Military Veterans’ Disability: Six Things You Should
- Some veterans are eligible to receive both service-connected compensation
through the VA, as well as Social Security disability benefits (SSDI) – without
- If there is medical malpractice at a Veterans Hospital, a veteran – or if
applicable, a surviving spouse – can file for service-connected compensation
from the Veterans Administration (38 U.S.C. §1151). If there has been a recovery
from a Federal Tort Claims Act case, the benefits will be offset. However,
there is no time limit for filing a claim through the VA, so even if the
statute of limitations has expired for a F.T.C.A. case, a veterans disability
claim can still be filed.
- There are certain statutory presumptions for Vietnam veterans. For
example, if a veteran who served in Vietnam during the war is diagnosed with
diabetes mellitus and if that disability is rated at least 10 percent, there
is a presumption that the disease is service-connected.
- In one sense, there is no res judicata concerning veterans claims.
Even if a veteran’s claim for service-connected benefits was previously denied, he or she
can file a new claim for the same benefits at any time, if the veteran can prove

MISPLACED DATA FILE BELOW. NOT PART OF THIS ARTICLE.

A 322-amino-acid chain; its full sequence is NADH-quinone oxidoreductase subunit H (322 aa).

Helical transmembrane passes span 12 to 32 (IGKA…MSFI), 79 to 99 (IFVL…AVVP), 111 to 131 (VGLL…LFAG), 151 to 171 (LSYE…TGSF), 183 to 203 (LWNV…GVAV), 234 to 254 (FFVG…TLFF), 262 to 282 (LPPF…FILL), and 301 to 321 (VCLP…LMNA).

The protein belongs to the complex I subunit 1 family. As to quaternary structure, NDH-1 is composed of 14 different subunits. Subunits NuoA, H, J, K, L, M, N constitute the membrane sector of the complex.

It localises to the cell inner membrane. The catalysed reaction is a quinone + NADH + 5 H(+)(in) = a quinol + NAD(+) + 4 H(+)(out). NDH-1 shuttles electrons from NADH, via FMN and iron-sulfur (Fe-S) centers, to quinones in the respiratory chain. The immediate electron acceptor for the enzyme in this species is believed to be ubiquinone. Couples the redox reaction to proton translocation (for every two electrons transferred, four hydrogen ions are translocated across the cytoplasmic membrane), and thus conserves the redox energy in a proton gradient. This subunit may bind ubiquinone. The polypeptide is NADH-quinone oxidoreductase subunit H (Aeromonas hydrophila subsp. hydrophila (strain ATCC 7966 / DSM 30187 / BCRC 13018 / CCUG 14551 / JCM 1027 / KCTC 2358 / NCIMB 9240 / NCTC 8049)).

there is “new and material evidence.”
- If a veteran was in the service during a period of war (whether or
not he or she was in the war zone) and is permanently and totally disabled,
he or she may be eligible for a non-service connected pension, even if the
disabilities are not service connected. As with SSI, the veteran seeking
benefits for non-service connected benefits has to meet certain financial
requirements and there is a setoff for Social Security disability benefits.
- A service-connected disability, whether injury or disease, does not
have to be incurred during combat. As long as the disability began when the
claimant was in service, it is service-connected. For example, if a person
was assaulted while in service or if there is evidence that an illness began
while a veteran was on active duty, he or she can make a claim for service-connected
Alan J. Nuta, who served in the Army from 1961-1963 and graduated from
Georgetown Law School in 1971, represents clients in their veterans disability
and Social Security disability claims. His primary office is in Gaithersburg,